Joyce Elam, Edwards, Dan and Richard O. Mason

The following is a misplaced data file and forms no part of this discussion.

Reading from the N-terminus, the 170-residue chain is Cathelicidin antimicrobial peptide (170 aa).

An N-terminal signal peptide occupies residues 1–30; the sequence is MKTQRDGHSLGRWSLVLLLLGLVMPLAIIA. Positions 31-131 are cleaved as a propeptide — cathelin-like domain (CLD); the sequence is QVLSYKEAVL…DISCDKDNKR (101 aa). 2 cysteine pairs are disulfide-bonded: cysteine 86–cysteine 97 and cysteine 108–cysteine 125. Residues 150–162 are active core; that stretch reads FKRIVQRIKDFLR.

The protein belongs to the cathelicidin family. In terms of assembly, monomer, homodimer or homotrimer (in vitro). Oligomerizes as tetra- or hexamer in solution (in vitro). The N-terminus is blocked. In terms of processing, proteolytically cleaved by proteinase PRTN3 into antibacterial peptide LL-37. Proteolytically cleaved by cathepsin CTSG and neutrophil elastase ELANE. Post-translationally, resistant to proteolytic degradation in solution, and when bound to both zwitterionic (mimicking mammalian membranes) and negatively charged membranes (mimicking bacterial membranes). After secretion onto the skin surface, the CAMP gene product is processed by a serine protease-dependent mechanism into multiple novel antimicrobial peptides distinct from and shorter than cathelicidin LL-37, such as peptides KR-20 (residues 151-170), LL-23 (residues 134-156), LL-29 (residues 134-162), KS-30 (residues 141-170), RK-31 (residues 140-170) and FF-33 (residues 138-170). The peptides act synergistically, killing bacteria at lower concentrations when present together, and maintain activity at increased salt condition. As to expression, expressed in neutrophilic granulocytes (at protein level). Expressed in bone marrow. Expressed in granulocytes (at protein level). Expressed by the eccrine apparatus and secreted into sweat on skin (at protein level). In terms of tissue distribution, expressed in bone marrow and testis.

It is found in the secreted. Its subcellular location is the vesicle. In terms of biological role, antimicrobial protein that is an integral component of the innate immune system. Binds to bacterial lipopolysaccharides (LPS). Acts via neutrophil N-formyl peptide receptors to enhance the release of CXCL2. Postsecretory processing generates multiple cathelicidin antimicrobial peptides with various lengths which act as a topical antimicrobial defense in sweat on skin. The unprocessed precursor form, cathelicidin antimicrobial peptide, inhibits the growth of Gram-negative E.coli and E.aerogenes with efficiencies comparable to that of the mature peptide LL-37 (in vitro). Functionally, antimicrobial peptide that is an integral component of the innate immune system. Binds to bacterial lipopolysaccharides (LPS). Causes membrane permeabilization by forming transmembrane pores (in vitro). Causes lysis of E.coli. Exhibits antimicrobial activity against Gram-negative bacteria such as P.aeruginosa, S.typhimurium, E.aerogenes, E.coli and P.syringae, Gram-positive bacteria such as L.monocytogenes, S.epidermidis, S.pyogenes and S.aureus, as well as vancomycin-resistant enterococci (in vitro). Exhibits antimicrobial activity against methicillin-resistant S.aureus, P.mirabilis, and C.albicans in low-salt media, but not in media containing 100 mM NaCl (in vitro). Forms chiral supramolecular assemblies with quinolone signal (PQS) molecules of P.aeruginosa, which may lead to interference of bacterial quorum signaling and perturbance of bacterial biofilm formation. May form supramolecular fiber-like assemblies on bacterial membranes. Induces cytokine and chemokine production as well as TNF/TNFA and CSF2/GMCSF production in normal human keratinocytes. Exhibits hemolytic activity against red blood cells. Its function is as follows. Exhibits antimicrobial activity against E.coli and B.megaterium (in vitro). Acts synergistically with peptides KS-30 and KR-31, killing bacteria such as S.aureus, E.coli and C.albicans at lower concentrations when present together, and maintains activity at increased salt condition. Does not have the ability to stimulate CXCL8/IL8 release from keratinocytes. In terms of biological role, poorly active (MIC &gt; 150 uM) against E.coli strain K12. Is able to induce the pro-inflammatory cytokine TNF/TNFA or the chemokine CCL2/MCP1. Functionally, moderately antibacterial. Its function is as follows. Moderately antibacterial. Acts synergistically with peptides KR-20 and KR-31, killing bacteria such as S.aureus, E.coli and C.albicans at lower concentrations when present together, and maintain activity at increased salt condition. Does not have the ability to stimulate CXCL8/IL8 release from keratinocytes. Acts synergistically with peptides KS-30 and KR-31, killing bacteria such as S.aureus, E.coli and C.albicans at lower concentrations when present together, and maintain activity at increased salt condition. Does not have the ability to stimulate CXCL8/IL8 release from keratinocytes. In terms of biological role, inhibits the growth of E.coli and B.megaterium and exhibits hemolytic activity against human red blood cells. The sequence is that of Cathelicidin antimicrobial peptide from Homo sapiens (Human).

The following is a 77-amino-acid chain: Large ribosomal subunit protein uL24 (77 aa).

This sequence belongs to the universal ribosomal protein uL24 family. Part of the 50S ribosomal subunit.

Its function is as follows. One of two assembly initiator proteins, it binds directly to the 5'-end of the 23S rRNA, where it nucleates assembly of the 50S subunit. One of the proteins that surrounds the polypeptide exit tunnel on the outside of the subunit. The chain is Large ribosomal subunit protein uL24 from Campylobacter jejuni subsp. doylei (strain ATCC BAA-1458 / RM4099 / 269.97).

The information age is bringing about a change in the world division of labor. Many of the great trading cities that arose during the Industrial Revolution as shipping, railroad, and financial centers are facing new challenges. Information technology and the changing nature of business and government offer new opportunities, as well as threats, to these and other cities as they strive to acquire or retain treasured economic activity. Telecommunications andcomputation capacity are among the tools cities can use as they compete for this commerce. Several case studies are reported, and an examination is made of the strategies employed by large cities such as New York and Boston, progressive cities such as Omaha, Nebraska, and small cities, such as Heathrow, Florida. Some lessons are: 1. The telecommunications infrastructure must be designed to fit the city's comparative advantage. 2. From among the many players, such as city governments and real estate developers, one must emerge as project champion.
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